One of the interesting topics that came up during my interview with Daymond John was what he looks for in a marketer, including who was the first marketer he ever hired, and why.
Here’s that story. And if you want to read more, including his recommendations when you’re marketing to a culture you don’t know well, click here to download the full interview (transcript and audio).
Thorin: Do you remember the first time you hired someone in marketing for FUBU?
Daymond: The first time I hired somebody in marketing was basically public relations. It was a fusion of public relations and marketing, and perfect example of what you’re asking if people weren’t part of it and how did they help.
I did an event at Macy’s, it was with LL Cool J. The woman that worked over at Macy’s side who was there to look over the event, she was an African-American woman, but she had just came back from Japan, and she was a ballerina for most of her life, and she was in France and Japan and wasn’t exposed to hip-hop — didn’t know what it was. She grew up in Jersey at a younger age.
But she handled the event with LL Cool J and us. And the people at Macy’s, they were okay, but they kind of were like … they weren’t treating us — remember, this was when hip-hop and hip-hop empowerment was young — they weren’t treating us, like, the best. You know? They kind of gave us a side area and they told her, “Eh, Just do what you can for the guys, they’re cool, but you know, whatever.”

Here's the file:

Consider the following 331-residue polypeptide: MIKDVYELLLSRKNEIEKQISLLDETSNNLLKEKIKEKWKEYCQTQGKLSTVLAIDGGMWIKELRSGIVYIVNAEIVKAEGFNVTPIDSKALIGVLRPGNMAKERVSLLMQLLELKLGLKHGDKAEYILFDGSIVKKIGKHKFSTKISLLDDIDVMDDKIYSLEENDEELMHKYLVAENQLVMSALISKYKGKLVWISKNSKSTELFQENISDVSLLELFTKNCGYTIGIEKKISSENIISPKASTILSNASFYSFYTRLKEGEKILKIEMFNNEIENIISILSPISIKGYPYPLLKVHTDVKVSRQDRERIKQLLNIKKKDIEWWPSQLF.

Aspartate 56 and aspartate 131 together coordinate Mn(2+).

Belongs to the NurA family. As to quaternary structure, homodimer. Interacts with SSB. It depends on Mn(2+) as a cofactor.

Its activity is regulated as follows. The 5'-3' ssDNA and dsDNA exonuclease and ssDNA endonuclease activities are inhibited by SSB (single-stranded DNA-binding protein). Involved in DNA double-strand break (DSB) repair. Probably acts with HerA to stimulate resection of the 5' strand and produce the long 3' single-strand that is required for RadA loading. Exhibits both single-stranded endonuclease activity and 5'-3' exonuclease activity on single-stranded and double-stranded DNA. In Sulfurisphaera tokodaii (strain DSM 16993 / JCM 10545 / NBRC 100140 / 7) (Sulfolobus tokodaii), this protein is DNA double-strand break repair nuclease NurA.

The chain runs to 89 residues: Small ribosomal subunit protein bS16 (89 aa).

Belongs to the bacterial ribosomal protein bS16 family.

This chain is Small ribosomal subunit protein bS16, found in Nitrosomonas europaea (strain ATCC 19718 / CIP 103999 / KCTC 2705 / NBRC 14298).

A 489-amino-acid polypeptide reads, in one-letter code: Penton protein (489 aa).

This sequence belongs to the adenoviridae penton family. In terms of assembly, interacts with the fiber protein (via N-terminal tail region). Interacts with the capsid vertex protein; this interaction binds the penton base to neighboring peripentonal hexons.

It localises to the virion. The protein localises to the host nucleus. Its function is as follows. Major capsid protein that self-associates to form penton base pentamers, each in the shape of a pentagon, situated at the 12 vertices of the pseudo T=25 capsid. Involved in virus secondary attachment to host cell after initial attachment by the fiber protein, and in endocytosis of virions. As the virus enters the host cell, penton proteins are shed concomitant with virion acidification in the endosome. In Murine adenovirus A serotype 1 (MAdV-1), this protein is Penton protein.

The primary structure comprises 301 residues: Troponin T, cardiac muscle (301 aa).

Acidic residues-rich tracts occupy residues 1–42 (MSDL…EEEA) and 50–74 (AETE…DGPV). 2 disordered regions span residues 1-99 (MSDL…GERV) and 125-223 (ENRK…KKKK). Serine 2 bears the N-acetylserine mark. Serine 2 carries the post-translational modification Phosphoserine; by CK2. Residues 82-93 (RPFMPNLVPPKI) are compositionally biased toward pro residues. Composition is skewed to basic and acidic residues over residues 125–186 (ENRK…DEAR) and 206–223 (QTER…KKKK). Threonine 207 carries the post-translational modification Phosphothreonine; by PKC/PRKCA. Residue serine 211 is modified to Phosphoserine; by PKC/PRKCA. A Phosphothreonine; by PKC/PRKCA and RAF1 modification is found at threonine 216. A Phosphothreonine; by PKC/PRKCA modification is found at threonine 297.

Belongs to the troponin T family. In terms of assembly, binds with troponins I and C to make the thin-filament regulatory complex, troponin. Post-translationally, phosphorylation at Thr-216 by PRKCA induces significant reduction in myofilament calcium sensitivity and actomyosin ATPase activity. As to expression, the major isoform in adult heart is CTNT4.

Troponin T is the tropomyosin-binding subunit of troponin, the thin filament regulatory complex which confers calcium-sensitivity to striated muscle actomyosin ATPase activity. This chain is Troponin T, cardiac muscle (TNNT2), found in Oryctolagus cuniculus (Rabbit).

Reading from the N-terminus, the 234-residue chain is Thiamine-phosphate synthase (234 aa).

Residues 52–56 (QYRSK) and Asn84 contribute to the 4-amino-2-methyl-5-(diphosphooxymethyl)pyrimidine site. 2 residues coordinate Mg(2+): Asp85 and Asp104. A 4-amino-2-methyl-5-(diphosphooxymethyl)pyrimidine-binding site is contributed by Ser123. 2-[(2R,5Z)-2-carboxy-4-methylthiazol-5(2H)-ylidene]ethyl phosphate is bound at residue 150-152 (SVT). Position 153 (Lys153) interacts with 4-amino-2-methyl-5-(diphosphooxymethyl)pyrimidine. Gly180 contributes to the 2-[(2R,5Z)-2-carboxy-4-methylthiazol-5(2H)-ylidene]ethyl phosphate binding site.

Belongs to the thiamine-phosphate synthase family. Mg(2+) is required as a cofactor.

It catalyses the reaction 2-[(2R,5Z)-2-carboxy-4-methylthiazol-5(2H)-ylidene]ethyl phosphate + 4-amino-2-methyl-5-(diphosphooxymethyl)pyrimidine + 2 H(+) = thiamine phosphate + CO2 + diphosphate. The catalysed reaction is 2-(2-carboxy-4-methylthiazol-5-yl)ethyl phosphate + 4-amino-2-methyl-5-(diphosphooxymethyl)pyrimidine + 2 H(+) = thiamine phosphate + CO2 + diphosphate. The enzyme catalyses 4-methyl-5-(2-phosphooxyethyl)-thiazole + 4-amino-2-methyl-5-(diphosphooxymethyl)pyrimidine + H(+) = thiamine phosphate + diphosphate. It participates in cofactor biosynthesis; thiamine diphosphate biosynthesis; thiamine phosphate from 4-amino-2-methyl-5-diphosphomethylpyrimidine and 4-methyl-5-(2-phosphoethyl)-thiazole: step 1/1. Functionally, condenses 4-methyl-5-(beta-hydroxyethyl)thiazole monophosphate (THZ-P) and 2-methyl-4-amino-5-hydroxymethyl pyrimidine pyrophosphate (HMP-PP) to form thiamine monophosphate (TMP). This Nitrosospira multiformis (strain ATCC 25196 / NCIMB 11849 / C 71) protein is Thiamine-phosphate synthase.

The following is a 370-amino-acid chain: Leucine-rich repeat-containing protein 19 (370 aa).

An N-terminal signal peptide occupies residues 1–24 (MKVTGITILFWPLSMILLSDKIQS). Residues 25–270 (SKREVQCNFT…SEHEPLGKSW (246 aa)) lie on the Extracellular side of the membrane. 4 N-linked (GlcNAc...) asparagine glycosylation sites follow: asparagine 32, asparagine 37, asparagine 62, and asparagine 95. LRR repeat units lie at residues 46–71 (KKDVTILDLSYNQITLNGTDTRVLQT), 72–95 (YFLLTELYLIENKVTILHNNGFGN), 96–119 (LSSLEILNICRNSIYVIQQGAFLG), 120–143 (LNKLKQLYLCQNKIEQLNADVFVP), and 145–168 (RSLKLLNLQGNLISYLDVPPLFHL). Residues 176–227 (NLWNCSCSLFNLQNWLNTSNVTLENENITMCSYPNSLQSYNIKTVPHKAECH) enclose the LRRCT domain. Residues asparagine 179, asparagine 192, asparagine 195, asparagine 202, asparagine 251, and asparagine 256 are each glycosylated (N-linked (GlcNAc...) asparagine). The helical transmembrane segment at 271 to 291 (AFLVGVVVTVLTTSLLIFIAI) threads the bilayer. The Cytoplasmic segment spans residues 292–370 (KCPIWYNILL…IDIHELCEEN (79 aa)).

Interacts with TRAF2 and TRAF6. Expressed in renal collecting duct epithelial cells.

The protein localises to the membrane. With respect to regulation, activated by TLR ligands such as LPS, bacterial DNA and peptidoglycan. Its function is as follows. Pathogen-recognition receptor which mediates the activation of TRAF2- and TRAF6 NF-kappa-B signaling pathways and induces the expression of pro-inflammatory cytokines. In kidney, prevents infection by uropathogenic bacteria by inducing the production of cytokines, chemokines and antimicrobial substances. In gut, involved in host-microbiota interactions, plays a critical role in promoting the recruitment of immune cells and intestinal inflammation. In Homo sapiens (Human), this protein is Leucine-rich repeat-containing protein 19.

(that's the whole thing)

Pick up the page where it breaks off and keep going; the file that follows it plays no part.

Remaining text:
And I loved her, and I loved how professional she was, and I hired her. And I remember her coming on board, and she didn’t know not one rapper, not one artist, but she knew how to communicate and get this information out to whatever magazine. Once she started talking to all the rap magazines and all the media outlets, she carried herself like a professional like she did in France and in Japan, and she communicated like she was at Macy’s.
She didn’t go in there and try to have the hip-hop lingo and everything else. She went in there and she treated other people like professionals, and they actually stepped up their game and respected her, and the communication got better. And I think that that was part of how hip-hop has grown, from people of different cultures and different levels taking the same fundamentals they practiced and moving it and using it where, initially, hip-hop was just the music from the streets.
That was my first person, and she stayed with me for 20 years. She’s still with me today. Her name’s Leslie, Leslie Short. She handles some other stuff now, but that was the prime example of what you were talking about [earlier, about how to market to an audience you don’t know well]: She didn’t have anything to do with hip-hop at the moment, but she was a professional and she acted and carried herself that way and treated the brand that way.